Thursday, November 8, 2012

Kent Boese Believes Historic Preservation Can Promote Respect and Progress Within a Community

Recent DC Community Heritage Project Grant Recipient Discusses Community History and his Forthcoming Park View Walking Tour

By Priya Dadlani

Kent Boese is a DC Community Heritage Project grantee, who created the Park View Walking Tour project and gave the Park View neighborhood a prominent voice in the DC community. Boese moved to the neighborhood in 2007, not knowing much about the community, but after getting to know his neighbors and conducting some research, he found out that this small neighborhood is very unique and holds interesting stories unknown to most of the District. Boese grew up in Harvard, Illinois,a small town of about 5,000 residents. Boese says, “I've discovered in many ways each neighborhood within D.C. operates like a small town. I guess that's why I fell in love with my neighborhood and why I am an effective advocate for it.” Like small towns, communities in the District function better when people work together. Helping neighbors, calling officials and assisting the community are common actions for Boese and others living in communities like Park View.

Boese quickly realized that other local blogs often distorted Park View or fostered their own bias about it. To properly represent the neighborhood, Boese created a blog where he shares information about Park View to anyone who wants to learn more about the community. “I wanted the community to have an equally strong voice as surrounding neighborhoods. I also wanted to create a place where local news and articles on history, development, crime, etc. could be shared and foster discussion within the neighborhood,” says Boese.

Boese’s blog, Park View, D.C., includes reports on the “collective memories and experiences of DC citizens”. Boese believes these details are important because Park View, with the rest of DC, is going through many changes. But the Park View Boese fell in love with is the one that he moved to, not “some mythical future neighborhood”. So for him, it is important to preserve the deeply rooted history of the community and its citizens and make these stories available to newer residents so they will be able to more thoroughly understand what Park View is and make stronger connections to the history of the community. Boese says that, “one of the greatest assets of the neighborhood is the long-established residents. It is in the community’s best interest for the contributions of all previous generations to be known if we are to value and respect each other and continue to move forward as one community.”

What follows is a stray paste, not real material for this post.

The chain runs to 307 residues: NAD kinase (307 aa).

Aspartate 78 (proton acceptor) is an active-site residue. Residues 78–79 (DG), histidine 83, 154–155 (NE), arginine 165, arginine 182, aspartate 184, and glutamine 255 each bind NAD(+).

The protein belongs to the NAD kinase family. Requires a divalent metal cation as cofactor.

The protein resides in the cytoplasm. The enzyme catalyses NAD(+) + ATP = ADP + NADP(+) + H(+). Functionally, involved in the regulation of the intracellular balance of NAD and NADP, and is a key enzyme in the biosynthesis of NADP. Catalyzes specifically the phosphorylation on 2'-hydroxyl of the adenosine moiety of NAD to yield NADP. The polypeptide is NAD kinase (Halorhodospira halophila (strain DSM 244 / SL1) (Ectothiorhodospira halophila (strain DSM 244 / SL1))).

The love Boese has for DC comes from a very rich history and to him the District is interesting because it has both “deep roots” and a “transient population”. It also has both a national and a local presence. After many years of relative stability, the city is undergoing a lot of growth and demographic changes. “How we as Washingtonians respond to these changes - preserve, document, and make our history accessible - successfully fight and minimize displacement - and move together as a city will determine our worth to the country and the world,” says Boese. DC has great potential for a better future , but it can only be realized if newer residents and older residents are able to work together and learn more about one another’s history . Boese believes that preserving the history of the city and passing it on to new generations will help District citizens in achieving this goal.

Kent Boese has done something great for DC by giving Park View a voice just as loud as those of its’ neighboring communities. The walking tour project Boese is working on is nearing completion, and a draft was recently sent to the printer. The next step is to distribute all the brochures throughout the District and get the word out about where copies can be found. The Humanities Council is excited about Boese’s walking tour, and we hope the Park View community will be too.